This is Rufus. Last February, Rufus was named best in show at the Westminster Kennel Club.

With his football-shaped head, muscular haunches, and powerful jaws, Rufus might, under the right circumstances, look pretty intimidating. He's harmless, of course, as are the vast majority of bull terriers with responsible owners.

Unfortunately, there are a growing number of cities in North American that want nothing to do with Rufus. In addition to several smaller towns, Kansas City, Mo., recently followed the lead of Denver, Colo., and Ontario, Canada, in instituting a ban on "pit bulls."

Any animal meeting the "pit bull" description found in the city will either be turned over to shelters outside the city or, more likely, euthanized.

These types of breed-specific prohibitions are a bad idea for a variety of reasons, but the most glaring is that the most common target of these laws — the "pit bull" — isn't really a breed at all but rather a generic name given to dogs with with features we've come to associate with a certain type of dog with certain aggressive characteristics. The "pit bull" very generally refers to the American Staffordshire Terrier breed, but can include a number of breeds with similar features, including bull terriers like Rufus, and just about any mutt with traces of bulldog, mastiff, or bloodhound crossed with any breed of terrier.

Test yourself — see if you can find the pit bull on this page.

When she was a puppy, I was repeatedly warned that one of my own dogs might be mistaken for a pit bull should I move to an area where they're banned. She's the sweetest, most harmless dog I've ever known, unless you happen to be a rug or a pair of shoes. I once came home to finder her curled up in the cable guys' lap.

The New Yorker's Malcolm Gladwell has written about research showing that pit bull-ish dogs don't deserve their reputation. Gladwell found a study from a research group in Georgia that has so far tested more than 25,000, measuring stability, shyness, aggressiveness, and friendliness in interaction with people. Gladwell writes, "Eighty-four per cent of the pit bulls that have been given the test have passed, which ranks pit bulls ahead of beagles, Airedales, bearded collies, and all but one variety of dachshund."

The president of the group said pit bulls even test unusually well with children.

Dogs commonly called pit-bulls do have unusually strong jaws, a characteristic commonly cited by advocates of eradicating the dogs. The American Staffordshire Terrier is also unusually smart, driven, and determined — all of which make it a challenging dog to own, particularly for new dog owners. But there are many breeds of dog that can deliver a nasty bite when provoked. And herding dogs are even more difficult to own and train than so-called pit-bulls, particularly for people with children (they sometimes nip at the heels of children in an effort to corral them).

The attention directed at pit bulls seems to be more due to their trendiness and their popularity with disreputable owners, not to any unique aggressiveness in the dogs' genetics. Just a few years ago, the tough-guy dog du jour was the equally powerful Rottweiler. Dobermans and German Shepherds have also done their time in the spotlight as the pariah breed.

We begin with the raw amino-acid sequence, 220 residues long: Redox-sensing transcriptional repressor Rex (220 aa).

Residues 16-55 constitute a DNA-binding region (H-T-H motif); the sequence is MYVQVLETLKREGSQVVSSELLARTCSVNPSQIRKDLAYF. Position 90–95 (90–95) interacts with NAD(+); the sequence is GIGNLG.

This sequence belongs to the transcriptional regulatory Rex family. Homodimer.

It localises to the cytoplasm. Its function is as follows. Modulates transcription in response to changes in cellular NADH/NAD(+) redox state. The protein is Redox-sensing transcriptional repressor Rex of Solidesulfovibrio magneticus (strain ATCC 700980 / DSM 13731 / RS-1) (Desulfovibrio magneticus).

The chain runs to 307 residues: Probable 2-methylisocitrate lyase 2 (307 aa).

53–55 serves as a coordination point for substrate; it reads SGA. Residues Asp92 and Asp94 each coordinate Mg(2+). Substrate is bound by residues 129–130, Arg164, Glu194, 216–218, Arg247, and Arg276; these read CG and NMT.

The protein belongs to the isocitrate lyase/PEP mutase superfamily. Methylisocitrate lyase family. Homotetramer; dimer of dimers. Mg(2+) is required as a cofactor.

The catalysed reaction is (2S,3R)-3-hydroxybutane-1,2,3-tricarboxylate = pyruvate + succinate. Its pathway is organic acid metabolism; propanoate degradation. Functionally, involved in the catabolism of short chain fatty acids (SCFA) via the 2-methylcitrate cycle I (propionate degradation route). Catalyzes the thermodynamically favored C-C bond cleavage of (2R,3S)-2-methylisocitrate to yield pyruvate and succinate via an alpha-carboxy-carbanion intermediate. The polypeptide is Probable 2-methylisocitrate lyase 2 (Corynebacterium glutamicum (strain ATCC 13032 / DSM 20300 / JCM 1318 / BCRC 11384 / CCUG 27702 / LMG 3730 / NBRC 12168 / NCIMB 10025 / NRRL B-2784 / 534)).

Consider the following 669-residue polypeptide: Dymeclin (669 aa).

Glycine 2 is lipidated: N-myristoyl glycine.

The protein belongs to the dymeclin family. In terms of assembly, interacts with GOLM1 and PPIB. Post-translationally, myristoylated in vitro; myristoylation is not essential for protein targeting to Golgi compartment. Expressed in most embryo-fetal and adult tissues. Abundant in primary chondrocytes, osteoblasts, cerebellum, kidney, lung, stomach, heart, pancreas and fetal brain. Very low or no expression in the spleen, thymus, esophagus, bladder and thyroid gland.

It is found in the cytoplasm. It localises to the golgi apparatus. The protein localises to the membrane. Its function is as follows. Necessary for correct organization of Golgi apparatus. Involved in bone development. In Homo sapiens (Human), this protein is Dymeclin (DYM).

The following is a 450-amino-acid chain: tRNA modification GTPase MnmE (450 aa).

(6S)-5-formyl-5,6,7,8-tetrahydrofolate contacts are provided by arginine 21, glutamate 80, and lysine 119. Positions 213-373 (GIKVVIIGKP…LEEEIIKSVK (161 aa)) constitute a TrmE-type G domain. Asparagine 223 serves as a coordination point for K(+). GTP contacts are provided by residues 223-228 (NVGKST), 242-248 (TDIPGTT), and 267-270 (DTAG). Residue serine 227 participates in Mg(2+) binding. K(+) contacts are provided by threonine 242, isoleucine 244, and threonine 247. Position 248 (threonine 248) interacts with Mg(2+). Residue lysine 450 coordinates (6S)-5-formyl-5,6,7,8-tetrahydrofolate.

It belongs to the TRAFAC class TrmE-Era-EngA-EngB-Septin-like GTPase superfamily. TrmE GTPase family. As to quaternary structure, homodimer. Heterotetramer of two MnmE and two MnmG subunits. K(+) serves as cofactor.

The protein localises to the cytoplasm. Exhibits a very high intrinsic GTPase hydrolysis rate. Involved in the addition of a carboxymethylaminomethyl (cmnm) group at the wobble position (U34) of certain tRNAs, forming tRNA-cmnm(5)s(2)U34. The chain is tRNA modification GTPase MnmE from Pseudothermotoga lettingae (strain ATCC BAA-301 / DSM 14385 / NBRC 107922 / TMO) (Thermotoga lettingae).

The problem then is with the owners, not with the dogs. Ban pit bulls, and the riffraff that breeds and trains them for nefarious purposes will simply move on to another breed.

The law in Kansas City, however, is particularly dumb — though it does aptly show just how misguided the thinking among public officials on this issue can be. Apparently, the city has instituted an "amnesty period," during which well-intentioned owners can turn their pups over for euthanization without facing a fine.

To see the folly in that proposal, consider two hypothetical pit bull owners.

Owner A is a family who had the misfortune of picking a pit bull from the pet store, breeder, or pound. They've raised the dog as a pet, and it lives in a happy, loving home. It's harmless. Owner B is a drug dealer who bought a pit bull to protect his contraband. He has trained the dog to attack. The dog, obviously, is vicious and dangerous.

Which dog owner is more likely to have respect for the law, and take advantage of the amnesty period? Whose dog is more likely to be turned over and euthanized? Kansas City has created a scenario where most of the harmless pit bulls in the city will be destroyed, rather foolishly leaving mostly the dangerous ones. Of course, that result will only reinforce the wrongheaded notion that all dogs that look like pit bulls are inherently violent and aggressive.

Ingrid Newkirk, the president of People for the Ethical Treatment of Animals, actually supports breed-specific bans, including bans on pit bulls. Her reasoning, however, is revealing. In an op-ed for the San Francisco Chronicle last year, she likened pit bull legislation to gun control, which she also supports. That's rather appropriate. Both policies are misguided, and penalize responsible owners for the sins of criminal owners.

To borrow a phrase from the gun rights movement, when pit bulls are criminalized, only criminals will own pit bulls.

Radley Balko is a policy analyst for the Cato Institute specializing in "nanny state" and consumer choice issues, including alcohol and tobacco control, drug prohibition, obesity and civil liberties. Separately, he maintains the The Agitator weblog. The opinions expressed in his column for FOXNews.com are his own and are not to be associated with Cato unless otherwise indicated.

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